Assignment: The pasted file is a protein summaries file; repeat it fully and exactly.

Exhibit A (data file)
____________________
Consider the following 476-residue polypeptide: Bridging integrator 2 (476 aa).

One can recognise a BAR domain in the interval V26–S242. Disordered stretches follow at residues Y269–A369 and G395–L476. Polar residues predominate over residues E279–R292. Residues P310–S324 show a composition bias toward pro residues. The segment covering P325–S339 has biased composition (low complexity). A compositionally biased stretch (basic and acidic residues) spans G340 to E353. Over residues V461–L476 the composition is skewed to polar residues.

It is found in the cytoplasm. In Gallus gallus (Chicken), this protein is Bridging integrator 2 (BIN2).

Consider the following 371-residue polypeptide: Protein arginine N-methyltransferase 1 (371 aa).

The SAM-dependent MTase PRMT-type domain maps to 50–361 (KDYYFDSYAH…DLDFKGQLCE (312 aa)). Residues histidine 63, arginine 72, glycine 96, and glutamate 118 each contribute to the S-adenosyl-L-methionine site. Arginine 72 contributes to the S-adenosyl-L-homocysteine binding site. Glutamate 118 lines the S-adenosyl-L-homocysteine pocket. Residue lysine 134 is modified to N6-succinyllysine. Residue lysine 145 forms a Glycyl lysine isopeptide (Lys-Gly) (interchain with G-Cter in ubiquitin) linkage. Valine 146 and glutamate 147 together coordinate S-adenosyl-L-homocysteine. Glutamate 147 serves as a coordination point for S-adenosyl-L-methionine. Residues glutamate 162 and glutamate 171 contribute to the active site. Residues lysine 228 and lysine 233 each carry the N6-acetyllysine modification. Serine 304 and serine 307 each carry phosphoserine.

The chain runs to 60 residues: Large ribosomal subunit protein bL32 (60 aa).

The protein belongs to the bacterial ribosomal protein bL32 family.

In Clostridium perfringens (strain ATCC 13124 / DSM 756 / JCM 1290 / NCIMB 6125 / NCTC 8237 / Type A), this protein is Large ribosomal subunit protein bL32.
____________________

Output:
Consider the following 476-residue polypeptide: Bridging integrator 2 (476 aa).

One can recognise a BAR domain in the interval V26–S242. Disordered stretches follow at residues Y269–A369 and G395–L476. Polar residues predominate over residues E279–R292. Residues P310–S324 show a composition bias toward pro residues. The segment covering P325–S339 has biased composition (low complexity). A compositionally biased stretch (basic and acidic residues) spans G340 to E353. Over residues V461–L476 the composition is skewed to polar residues.

It is found in the cytoplasm. In Gallus gallus (Chicken), this protein is Bridging integrator 2 (BIN2).

Consider the following 371-residue polypeptide: Protein arginine N-methyltransferase 1 (371 aa).

The SAM-dependent MTase PRMT-type domain maps to 50–361 (KDYYFDSYAH…DLDFKGQLCE (312 aa)). Residues histidine 63, arginine 72, glycine 96, and glutamate 118 each contribute to the S-adenosyl-L-methionine site. Arginine 72 contributes to the S-adenosyl-L-homocysteine binding site. Glutamate 118 lines the S-adenosyl-L-homocysteine pocket. Residue lysine 134 is modified to N6-succinyllysine. Residue lysine 145 forms a Glycyl lysine isopeptide (Lys-Gly) (interchain with G-Cter in ubiquitin) linkage. Valine 146 and glutamate 147 together coordinate S-adenosyl-L-homocysteine. Glutamate 147 serves as a coordination point for S-adenosyl-L-methionine. Residues glutamate 162 and glutamate 171 contribute to the active site. Residues lysine 228 and lysine 233 each carry the N6-acetyllysine modification. Serine 304 and serine 307 each carry phosphoserine.

The chain runs to 60 residues: Large ribosomal subunit protein bL32 (60 aa).

The protein belongs to the bacterial ribosomal protein bL32 family.

In Clostridium perfringens (strain ATCC 13124 / DSM 756 / JCM 1290 / NCIMB 6125 / NCTC 8237 / Type A), this protein is Large ribosomal subunit protein bL32.